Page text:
1975 saw Andy McKean regain his National Senior CC title, which he went on to win three times in a row. Previously, he had show good form when, wearing a Great Britain vest for the first time, he was only narrowly outsprinted by European Steeplechase Champion Bronislaw Malinowski (Poland) in a major international road race in Barcelona.   (Malinowski was rumoured to be part-Scottish!)   Andy remembers this as a real highlight in his career. At the Scottish National at Coatbridge, Andy finished 46 seconds in front of EAC clubmate Adrian Weatherhead. The team’s total was a record-low 37 points, which easily won the team title from ESH (101 points). EAC’s other scorers were Jim Alder (5th), Alex Wight (8th), Doug Gunstone (10th) and Jim Wight (11th). Jim Dingwall was an unlucky non-counter in 13th, which was one of the reasons that caused him to switch to Falkirk Victoria. The World CC Championships were in Rabat, Morocco. Gloriously, Ian Stewart won the race. Andy was fourth Scot in 53rd place, with Scotland 6th team from 23. In the E to G, Andy McKean was fastest on Stage Two (for a change) in an outstanding 27.37, 18 seconds faster than Jim Brown.

In 1976, Andy McKean and EAC repeated their victories in the National CC. Colin Shields wrote: “McKean and Weatherhead went into the lead early in the race and stayed together until the final lap, where McKean established a winning lead 80 yard lead from his clubmate, with Allister Hutton third.” At Chepstow Racecourse, Wales, in the IAAF World Championships, Jim Brown (24th) was first Scot, with Allister Hutton 34th and Andy McKean 41st. In the E to G, Andy was second fastest on Stage Two, just six seconds slower than the flying Jim Dingwall, after a tremendous head-to-head battle. Third fastest was 48 seconds further behind.

In 1977, Andy McKean won a record twelfth Eastern District League Race and followed this with his third East District CC title; and then his fourth and final National Senior CC. Colin Shields writes: “Andy McKean became the sixth athlete to win the National title three times in a row when he defeated over 400 entrants at Glenrothes Golf Course. Running in six inches of snow, McKean won by 21 seconds from Allister Hutton with a superb display of front running.” However EAC were narrowly squeezed into third team place by Shettleston and ESH. In the IAAF World Championships in Dusseldorf, Allister Hutton was first Scot in 14th, ahead of Jim Brown 36th, Laurie Reilly 41st and Andy McKean 49th. Later that year, Andy was fourth in a high class race at El Goibar, Spain, proving once more that he was always to be reckoned with in both National and International races. In November, Andy ran his final Edinburgh to Glasgow Relay, with second fastest on Stage Two, 9 seconds quicker than Jim Brown but 15 seconds slower than rising star Nat Muir.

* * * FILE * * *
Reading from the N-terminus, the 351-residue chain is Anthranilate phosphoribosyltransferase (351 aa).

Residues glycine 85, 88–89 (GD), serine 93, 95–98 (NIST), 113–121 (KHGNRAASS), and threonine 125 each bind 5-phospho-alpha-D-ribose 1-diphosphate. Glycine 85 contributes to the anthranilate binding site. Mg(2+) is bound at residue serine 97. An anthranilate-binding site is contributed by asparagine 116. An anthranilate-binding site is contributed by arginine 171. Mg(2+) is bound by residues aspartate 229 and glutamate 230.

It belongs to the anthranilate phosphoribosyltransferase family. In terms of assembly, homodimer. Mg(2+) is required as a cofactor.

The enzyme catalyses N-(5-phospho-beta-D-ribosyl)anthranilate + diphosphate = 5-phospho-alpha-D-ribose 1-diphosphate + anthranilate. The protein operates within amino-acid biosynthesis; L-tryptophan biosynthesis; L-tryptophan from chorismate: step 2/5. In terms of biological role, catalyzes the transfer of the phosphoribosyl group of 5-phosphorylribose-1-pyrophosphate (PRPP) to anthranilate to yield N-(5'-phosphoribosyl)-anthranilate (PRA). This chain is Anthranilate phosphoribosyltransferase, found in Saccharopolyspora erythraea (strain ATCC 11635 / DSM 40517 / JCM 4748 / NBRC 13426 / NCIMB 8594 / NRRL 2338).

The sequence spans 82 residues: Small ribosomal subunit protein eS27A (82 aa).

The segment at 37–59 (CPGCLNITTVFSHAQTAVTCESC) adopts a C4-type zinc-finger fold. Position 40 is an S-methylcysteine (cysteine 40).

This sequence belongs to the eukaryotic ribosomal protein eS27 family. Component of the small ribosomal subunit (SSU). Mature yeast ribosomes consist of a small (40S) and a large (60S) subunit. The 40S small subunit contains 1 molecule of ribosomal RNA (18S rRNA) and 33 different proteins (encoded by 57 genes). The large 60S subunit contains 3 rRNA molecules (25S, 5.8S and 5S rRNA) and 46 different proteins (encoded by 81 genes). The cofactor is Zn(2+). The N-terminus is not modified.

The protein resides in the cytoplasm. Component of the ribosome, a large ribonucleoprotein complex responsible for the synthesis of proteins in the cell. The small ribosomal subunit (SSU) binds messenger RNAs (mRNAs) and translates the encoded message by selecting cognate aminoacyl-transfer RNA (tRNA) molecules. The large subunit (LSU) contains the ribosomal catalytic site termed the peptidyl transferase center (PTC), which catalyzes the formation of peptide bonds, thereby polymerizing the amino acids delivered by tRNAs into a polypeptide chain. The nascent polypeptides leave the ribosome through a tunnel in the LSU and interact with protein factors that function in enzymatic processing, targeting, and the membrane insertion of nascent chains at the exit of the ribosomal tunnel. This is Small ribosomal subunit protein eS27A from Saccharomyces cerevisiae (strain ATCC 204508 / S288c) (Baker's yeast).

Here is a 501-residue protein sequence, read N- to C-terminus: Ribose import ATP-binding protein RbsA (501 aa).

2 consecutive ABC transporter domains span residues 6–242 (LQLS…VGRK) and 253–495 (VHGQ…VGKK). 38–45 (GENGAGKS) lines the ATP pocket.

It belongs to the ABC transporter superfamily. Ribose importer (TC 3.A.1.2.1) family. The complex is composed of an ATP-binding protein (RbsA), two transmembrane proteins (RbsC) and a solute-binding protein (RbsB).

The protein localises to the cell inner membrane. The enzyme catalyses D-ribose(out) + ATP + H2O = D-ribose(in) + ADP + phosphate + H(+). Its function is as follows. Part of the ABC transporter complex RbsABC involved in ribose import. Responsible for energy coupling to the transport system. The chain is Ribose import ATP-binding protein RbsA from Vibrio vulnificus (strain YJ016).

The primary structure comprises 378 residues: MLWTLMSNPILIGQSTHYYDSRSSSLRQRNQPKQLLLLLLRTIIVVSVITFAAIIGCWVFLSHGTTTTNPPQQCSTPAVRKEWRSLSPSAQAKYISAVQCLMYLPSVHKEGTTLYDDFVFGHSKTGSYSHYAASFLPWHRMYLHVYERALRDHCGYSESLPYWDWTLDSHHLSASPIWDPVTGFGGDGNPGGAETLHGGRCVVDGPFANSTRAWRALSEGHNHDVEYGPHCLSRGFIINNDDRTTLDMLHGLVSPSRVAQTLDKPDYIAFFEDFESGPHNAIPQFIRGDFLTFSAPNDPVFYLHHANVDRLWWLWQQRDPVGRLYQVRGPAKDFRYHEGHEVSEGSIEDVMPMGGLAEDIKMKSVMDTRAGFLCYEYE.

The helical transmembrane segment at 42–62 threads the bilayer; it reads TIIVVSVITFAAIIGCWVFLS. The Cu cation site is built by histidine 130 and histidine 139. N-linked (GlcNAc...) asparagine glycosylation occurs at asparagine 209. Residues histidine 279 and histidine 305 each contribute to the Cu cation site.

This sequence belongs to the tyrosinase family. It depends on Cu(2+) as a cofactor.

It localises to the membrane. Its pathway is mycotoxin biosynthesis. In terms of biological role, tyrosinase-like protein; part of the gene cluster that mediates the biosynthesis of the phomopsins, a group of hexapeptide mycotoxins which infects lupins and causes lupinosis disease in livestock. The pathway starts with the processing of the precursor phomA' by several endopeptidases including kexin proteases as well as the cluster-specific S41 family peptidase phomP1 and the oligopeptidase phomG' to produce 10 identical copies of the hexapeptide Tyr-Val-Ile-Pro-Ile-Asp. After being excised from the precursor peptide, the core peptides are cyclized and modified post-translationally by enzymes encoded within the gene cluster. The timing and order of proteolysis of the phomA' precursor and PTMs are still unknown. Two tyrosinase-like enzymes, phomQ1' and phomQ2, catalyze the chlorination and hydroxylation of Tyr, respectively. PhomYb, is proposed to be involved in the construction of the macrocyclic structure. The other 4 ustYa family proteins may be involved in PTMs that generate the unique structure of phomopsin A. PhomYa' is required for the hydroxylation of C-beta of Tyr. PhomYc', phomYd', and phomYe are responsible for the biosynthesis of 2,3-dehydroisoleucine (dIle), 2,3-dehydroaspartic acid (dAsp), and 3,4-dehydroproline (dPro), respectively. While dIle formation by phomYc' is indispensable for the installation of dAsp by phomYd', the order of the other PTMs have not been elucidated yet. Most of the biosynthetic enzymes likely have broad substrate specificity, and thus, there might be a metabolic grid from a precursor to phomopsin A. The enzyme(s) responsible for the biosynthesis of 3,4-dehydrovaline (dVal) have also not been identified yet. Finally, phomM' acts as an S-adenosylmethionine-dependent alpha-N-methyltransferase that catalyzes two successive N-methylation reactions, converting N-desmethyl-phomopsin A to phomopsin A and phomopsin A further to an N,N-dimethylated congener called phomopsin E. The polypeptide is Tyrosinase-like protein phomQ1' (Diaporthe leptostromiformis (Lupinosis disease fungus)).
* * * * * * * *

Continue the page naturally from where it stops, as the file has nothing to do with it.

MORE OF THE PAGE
The 1978 cross-country season was to be Andy McKean’s swansong. He won a fourth East District CC title, overcoming treacherous mud over a hard ice base to lead EAC to a team victory over Falkirk Victoria. The National Championships, held at Bellahouston Park, Glasgow, used the five-lap trail for the World Championships a month later. On a dry day, Allister Hutton finished well in front of Rees Ward and Andy McKean. In the World Championships, however, “the weather deteriorated badly, and appalling conditions of rain, hail and sleet were blown by strong winds horizontally into the faces of runners and spectators.” Young Nat Muir ran brilliantly to finish seventh, “and was backed by Andy McKean (19th) and Allister Hutton (24th) for the senior Scottish team to finish ninth from 20 countries.” I was spectating that day, and admired greatly the tremendous effort that Andy exerted to produce an excellent run the highest placing he ever achieved in this World Championship on a horrible day.

 Thereafter, Andy McKean retired from racing to concentrate on his successful career as an Edinburgh architect. His contemporaries breathed sighs of relief. Rivals in ESH tended to assume that, if Andy turned up at a race, the only question was who would be second. In the E to G, the problem was to have enough good runners to make up for Andy’s predictably superior performance. Overall, he had a wonderful career and must be remembered as an outstanding British and Scottish International runner who, on country and road, consistently achieved his full potential.

In the 1990s he took part in several 10k races and in 2007, after 40 years in Edinburgh, moved to Gatehouse of Fleet, Galloway, to start a self-employed business as an artist. Check his impressive website at Andrew McKean Arts. He keeps fit by regular exercises and walks, with a weekly run and a swim.